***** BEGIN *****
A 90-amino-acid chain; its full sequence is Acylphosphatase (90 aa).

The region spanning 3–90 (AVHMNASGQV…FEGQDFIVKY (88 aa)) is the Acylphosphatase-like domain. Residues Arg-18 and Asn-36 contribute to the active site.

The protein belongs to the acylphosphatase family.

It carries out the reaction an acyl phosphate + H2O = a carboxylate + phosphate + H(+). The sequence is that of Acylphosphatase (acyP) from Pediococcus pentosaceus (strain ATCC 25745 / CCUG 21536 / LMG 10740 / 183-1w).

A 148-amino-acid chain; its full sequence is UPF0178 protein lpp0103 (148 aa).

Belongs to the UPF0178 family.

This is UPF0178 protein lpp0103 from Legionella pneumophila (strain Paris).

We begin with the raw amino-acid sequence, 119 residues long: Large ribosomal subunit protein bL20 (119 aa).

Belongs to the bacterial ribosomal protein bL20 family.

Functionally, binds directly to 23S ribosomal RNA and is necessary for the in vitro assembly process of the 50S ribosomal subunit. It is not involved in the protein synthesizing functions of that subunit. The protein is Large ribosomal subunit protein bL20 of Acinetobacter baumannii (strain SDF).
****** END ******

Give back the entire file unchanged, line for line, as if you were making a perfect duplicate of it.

A 90-amino-acid chain; its full sequence is Acylphosphatase (90 aa).

The region spanning 3–90 (AVHMNASGQV…FEGQDFIVKY (88 aa)) is the Acylphosphatase-like domain. Residues Arg-18 and Asn-36 contribute to the active site.

The protein belongs to the acylphosphatase family.

It carries out the reaction an acyl phosphate + H2O = a carboxylate + phosphate + H(+). The sequence is that of Acylphosphatase (acyP) from Pediococcus pentosaceus (strain ATCC 25745 / CCUG 21536 / LMG 10740 / 183-1w).

A 148-amino-acid chain; its full sequence is UPF0178 protein lpp0103 (148 aa).

Belongs to the UPF0178 family.

This is UPF0178 protein lpp0103 from Legionella pneumophila (strain Paris).

We begin with the raw amino-acid sequence, 119 residues long: Large ribosomal subunit protein bL20 (119 aa).

Belongs to the bacterial ribosomal protein bL20 family.

Functionally, binds directly to 23S ribosomal RNA and is necessary for the in vitro assembly process of the 50S ribosomal subunit. It is not involved in the protein synthesizing functions of that subunit. The protein is Large ribosomal subunit protein bL20 of Acinetobacter baumannii (strain SDF).